The U.S. Must Address Its Education Problem


Jessica Hanley/The Observer


Jessica Hanley/The Observer
Jessica Hanley/The Observer

The state of public education in the United States is a well-known but often ignored issue. Sure, we have compelling documentaries, such as Davis Guggenheim’s “Waiting for ‘Superman,’” which unabashedly point out the dire state of our nation’s public schools (especially of schools in poor and urban areas), as well as detailed reports of 15 percent graduation rates in some of New York City’s worst schools, yet it seems as if the U.S.’ education problem is often swept under the rug or pushed to the back of our minds—even in the face of such telling evidence.

However, I’m hopeful that a recent study done by the Organisation for Economic Co-operation and Development (OECD) will finally give our nation’s leaders the push they need to make meaningful changes to our education system. The study not only details our country’s shortcomings in this area but also compares our system to the highly successful ones of countries such as Finland and Japan. If the people who have the power needed to once again make the U.S. competitive in a global market will not take action simply out of a sense of duty for struggling students and children, they will at least be able to see just how far we have fallen behind—and that’s a powerful motivation that cannot be easily ignored.

The OECD found that although problem-solving and technology skills were fairly similar across the countries studied, a mere 12 percent of U.S. adults score at the highest literacy levels and an even smaller 8 percent at the highest numeracy levels. Compare this to high-achieving Finland and Japan, where the percentage of adults performing at the highest levels of both literacy and numeracy is nearly twice that of the U.S. When you put that in the context of the world we live in today, where many people from different countries and different educational backgrounds come to work in the U.S., it’s not hard to see that in the average situation, a candidate coming from an American education would lose out to one coming from that of Japan, Finland or Australia, among others.

An even more chilling finding is that despite the fact that the U.S. has one of the highest proportions of adults with post-high school education, we still show widespread weaknesses in basic literacy, numeracy and technology/problem-solving skills. Obviously, this trend cannot be allowed to continue. As technology and business practices continue to grow more and more advanced over time, we need our students to grow at the same rate. We need programs in place at elementary schools, middle schools, high schools, community colleges and state universities that will stress these skills—especially in a modern day context—or else future generations of leaders and workers will continue to fall further and further behind. Of course, private schools and universities like Fordham should also stress these skills, and they don’t need to wait for the state to intervene in order to do so.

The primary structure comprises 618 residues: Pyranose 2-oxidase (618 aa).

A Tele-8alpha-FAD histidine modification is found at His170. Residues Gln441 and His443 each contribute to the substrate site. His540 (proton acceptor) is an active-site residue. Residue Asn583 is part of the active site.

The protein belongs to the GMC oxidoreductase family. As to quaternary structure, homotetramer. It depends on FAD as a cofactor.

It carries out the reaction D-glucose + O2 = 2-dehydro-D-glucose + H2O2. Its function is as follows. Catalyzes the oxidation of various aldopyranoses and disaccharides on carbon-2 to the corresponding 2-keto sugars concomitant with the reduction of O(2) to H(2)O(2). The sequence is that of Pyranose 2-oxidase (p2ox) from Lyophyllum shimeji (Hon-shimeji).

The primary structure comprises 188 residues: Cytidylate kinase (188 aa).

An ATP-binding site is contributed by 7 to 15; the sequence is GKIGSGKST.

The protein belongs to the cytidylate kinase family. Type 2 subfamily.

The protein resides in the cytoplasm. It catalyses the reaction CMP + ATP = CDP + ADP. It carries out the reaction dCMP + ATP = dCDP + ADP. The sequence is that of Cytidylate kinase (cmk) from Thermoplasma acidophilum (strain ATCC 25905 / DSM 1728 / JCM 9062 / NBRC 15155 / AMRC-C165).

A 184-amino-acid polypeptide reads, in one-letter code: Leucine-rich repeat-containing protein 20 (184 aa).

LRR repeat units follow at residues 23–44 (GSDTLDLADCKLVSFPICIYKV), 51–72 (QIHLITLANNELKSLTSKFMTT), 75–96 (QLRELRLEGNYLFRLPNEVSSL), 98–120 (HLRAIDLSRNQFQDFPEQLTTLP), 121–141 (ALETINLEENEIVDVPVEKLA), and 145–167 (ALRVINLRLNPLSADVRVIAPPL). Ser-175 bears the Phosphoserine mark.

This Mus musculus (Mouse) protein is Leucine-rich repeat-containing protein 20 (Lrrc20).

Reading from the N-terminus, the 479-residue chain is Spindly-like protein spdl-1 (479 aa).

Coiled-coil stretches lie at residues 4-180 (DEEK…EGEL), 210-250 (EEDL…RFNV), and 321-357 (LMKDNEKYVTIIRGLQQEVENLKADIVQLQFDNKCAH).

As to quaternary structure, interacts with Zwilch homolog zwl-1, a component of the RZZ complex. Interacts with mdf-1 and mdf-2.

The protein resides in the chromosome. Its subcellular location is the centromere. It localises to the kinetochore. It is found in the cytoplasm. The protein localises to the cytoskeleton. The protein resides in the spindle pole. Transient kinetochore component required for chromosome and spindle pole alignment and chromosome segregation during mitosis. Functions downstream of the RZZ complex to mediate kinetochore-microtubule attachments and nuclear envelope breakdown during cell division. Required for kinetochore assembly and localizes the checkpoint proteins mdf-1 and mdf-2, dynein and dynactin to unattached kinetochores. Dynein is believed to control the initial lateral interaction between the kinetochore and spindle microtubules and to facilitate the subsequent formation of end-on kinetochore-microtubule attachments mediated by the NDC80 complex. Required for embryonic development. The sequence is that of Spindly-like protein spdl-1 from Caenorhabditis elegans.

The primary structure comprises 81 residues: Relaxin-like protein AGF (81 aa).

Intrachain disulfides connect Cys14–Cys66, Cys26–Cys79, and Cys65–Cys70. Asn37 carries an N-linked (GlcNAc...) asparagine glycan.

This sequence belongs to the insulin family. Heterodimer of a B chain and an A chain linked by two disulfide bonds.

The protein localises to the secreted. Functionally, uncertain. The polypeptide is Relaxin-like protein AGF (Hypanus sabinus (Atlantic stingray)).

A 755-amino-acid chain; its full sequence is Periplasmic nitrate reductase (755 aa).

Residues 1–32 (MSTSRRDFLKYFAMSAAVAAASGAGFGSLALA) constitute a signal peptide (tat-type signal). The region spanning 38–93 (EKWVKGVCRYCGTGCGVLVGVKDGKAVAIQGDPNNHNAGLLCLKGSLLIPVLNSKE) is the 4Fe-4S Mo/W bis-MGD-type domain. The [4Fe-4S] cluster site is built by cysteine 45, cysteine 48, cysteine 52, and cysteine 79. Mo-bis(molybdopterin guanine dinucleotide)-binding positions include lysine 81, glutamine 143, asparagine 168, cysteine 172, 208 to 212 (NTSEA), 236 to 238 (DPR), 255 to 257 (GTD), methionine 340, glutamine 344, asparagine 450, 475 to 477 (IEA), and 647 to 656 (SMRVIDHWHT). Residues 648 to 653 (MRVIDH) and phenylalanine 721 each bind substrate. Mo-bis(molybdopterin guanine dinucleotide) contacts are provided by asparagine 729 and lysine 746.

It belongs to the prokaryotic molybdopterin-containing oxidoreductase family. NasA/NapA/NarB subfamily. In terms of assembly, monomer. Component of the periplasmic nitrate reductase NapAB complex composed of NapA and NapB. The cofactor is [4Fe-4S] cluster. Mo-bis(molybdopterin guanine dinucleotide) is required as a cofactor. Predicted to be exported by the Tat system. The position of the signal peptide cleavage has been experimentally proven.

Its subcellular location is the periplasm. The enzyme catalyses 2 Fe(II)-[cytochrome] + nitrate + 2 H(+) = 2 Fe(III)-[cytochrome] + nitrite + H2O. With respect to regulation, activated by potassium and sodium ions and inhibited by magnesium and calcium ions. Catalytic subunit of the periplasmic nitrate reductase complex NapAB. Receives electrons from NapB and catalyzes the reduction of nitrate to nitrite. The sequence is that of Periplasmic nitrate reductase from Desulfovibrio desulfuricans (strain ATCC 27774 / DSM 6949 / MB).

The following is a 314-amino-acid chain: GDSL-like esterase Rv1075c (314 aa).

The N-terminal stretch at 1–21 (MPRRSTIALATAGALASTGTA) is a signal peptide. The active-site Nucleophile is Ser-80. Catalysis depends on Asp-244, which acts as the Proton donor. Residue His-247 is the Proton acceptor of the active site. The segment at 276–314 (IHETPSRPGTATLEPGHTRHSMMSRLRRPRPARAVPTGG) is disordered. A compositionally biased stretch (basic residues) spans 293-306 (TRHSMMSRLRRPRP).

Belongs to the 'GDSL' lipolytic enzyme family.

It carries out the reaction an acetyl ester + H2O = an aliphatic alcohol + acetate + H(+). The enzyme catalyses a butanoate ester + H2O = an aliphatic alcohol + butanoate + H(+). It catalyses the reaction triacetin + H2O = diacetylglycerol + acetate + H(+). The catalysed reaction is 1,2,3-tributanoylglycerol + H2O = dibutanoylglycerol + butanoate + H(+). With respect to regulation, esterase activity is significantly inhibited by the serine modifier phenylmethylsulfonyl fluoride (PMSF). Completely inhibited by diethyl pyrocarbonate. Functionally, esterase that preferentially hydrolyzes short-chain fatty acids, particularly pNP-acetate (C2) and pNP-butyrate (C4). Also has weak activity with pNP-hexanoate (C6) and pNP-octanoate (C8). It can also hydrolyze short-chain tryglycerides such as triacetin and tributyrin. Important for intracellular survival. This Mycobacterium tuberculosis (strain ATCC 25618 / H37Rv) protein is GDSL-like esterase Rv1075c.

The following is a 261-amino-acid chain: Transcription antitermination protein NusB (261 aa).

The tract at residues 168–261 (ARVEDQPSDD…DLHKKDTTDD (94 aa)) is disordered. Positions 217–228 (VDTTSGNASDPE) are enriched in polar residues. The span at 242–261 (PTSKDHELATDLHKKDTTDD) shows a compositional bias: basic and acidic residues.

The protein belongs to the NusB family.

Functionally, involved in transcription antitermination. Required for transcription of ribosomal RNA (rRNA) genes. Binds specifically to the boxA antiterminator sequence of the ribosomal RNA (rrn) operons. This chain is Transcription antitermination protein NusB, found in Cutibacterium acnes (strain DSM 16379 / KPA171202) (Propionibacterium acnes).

Fordham—more than many other liberal arts colleges—pushes students to be able to think and write critically across many different disciplines, and this aspect of the core curriculum is extremely beneficial to us in terms of honing the three key information processing skills. But even so, Fordham could stand to put more emphasis on teaching their students the kind of professional skills that they’ll need in the real world. While being well-rounded is very important, the core curriculum should not be centered only around that: it is a perfect platform for students to learn and excel at these skills, and, at the same time, to make themselves more competitive on the job market.

It is not enough, however, to just teach students these skills and call it a day. In the spirit of the OECD study, we must critically look at the differences between our own system and those of countries like Finland and Japan, whose educational systems have consistently ranked at the top, and which already have great models in place that we can borrow from. In Finland for example, high school students are taught at the same high level and held to the same high expectations, unlike in many of our high schools, where students are separated into different classrooms based on how ‘smart’ they are. To abolish such a system raises a great deal of concerns, among them the issue that not all students are at the same level and that grouping high-achieving and low-achieving ones into the same classroom would slow down the pace of learning, wouldn’t make sense or would be chaotic and so on and so forth. In the end, however, not only would educating all students at the highest level help to bridge the educational divide, these arguments are also meaningless in the face of providing all students—whether they’re determined to get all A’s or satisfied with C’s—with the same high-quality education. What they do with it is up to them, but the job of our schools and of our teachers should be to give them the skills and knowledge that they need to succeed.